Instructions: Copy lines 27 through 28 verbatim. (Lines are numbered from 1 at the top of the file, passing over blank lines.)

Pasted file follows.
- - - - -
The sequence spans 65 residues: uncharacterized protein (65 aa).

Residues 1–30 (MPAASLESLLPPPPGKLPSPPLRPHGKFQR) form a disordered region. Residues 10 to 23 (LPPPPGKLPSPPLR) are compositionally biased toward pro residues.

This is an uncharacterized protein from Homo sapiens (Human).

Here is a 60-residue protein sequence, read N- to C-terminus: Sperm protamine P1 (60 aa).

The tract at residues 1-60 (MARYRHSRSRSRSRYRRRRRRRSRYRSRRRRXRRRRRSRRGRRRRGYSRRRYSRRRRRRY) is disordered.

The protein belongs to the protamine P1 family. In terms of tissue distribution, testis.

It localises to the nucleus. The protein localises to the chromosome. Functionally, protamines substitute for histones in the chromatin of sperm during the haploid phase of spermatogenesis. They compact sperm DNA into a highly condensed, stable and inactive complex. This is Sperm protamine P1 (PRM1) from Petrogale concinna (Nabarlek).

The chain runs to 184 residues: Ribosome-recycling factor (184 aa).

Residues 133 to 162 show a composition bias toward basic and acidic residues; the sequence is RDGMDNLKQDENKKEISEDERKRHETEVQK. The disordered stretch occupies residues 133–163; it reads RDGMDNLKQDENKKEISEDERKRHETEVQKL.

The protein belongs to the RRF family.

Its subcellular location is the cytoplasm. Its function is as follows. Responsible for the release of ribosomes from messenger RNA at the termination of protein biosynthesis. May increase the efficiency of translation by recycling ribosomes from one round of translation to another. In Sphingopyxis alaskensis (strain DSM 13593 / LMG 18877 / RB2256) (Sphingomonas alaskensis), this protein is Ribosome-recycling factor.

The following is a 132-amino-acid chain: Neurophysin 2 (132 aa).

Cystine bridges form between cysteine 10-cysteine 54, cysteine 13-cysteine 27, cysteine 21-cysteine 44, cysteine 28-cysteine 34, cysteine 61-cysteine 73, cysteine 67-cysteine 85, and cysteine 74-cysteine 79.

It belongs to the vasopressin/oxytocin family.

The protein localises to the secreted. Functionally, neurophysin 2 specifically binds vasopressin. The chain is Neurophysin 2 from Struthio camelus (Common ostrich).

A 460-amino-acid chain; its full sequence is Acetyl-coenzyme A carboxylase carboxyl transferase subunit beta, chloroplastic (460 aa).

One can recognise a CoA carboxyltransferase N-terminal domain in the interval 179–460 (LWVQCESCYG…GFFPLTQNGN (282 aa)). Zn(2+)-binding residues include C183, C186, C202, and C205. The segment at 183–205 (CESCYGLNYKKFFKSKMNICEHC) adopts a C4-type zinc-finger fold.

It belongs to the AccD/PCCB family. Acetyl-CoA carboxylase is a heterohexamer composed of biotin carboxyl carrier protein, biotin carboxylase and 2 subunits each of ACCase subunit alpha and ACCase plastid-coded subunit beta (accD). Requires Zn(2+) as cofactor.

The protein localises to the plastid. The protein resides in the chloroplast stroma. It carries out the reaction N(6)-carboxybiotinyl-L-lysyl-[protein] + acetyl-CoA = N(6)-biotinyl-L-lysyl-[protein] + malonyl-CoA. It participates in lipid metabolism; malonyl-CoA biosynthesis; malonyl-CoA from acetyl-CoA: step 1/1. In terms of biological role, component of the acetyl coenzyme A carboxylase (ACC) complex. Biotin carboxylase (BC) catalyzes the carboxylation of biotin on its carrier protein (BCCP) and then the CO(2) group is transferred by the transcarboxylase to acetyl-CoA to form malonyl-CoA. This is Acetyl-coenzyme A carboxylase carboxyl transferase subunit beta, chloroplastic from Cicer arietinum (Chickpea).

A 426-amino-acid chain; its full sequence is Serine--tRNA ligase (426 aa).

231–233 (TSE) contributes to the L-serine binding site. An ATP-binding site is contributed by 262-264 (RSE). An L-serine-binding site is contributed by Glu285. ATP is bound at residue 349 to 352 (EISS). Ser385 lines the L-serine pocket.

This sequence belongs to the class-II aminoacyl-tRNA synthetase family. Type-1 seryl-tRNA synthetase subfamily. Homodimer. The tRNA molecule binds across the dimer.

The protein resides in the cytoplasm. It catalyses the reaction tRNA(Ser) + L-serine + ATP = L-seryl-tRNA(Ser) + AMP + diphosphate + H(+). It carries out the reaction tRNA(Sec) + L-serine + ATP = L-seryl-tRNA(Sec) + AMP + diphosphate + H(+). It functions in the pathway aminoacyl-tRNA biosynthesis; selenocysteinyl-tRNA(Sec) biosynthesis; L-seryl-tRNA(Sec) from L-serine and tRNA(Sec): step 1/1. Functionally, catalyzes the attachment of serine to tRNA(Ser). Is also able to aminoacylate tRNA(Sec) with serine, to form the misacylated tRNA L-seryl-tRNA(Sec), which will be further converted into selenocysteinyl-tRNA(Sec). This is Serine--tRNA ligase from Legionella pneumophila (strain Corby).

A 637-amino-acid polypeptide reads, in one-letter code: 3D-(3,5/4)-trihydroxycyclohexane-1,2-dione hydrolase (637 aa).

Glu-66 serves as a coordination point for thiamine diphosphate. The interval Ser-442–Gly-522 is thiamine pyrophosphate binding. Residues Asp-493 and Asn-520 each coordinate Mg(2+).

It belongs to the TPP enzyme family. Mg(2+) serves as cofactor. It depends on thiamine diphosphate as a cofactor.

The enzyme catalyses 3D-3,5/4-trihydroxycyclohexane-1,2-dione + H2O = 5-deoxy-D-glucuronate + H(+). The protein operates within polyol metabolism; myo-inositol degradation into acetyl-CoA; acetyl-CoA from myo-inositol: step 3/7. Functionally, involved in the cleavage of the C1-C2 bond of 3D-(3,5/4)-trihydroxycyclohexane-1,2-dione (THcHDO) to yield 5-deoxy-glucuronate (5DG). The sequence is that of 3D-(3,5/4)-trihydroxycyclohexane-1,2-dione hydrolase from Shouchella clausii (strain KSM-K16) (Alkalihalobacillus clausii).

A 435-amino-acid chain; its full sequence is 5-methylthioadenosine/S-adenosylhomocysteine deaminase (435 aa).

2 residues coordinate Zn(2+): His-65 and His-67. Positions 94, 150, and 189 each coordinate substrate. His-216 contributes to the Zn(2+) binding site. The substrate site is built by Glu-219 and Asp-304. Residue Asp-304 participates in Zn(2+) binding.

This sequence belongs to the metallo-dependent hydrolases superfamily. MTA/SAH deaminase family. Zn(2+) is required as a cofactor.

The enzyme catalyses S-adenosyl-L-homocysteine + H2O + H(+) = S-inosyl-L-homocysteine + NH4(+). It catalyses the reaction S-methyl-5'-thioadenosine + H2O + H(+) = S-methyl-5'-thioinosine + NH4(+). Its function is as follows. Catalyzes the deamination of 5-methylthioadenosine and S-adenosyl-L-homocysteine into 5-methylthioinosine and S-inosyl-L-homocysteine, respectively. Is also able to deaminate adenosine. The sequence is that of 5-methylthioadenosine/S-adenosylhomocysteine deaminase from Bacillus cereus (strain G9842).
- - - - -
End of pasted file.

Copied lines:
The enzyme catalyses 3D-3,5/4-trihydroxycyclohexane-1,2-dione + H2O = 5-deoxy-D-glucuronate + H(+). The protein operates within polyol metabolism; myo-inositol degradation into acetyl-CoA; acetyl-CoA from myo-inositol: step 3/7. Functionally, involved in the cleavage of the C1-C2 bond of 3D-(3,5/4)-trihydroxycyclohexane-1,2-dione (THcHDO) to yield 5-deoxy-glucuronate (5DG). The sequence is that of 3D-(3,5/4)-trihydroxycyclohexane-1,2-dione hydrolase from Shouchella clausii (strain KSM-K16) (Alkalihalobacillus clausii).

A 435-amino-acid chain; its full sequence is 5-methylthioadenosine/S-adenosylhomocysteine deaminase (435 aa).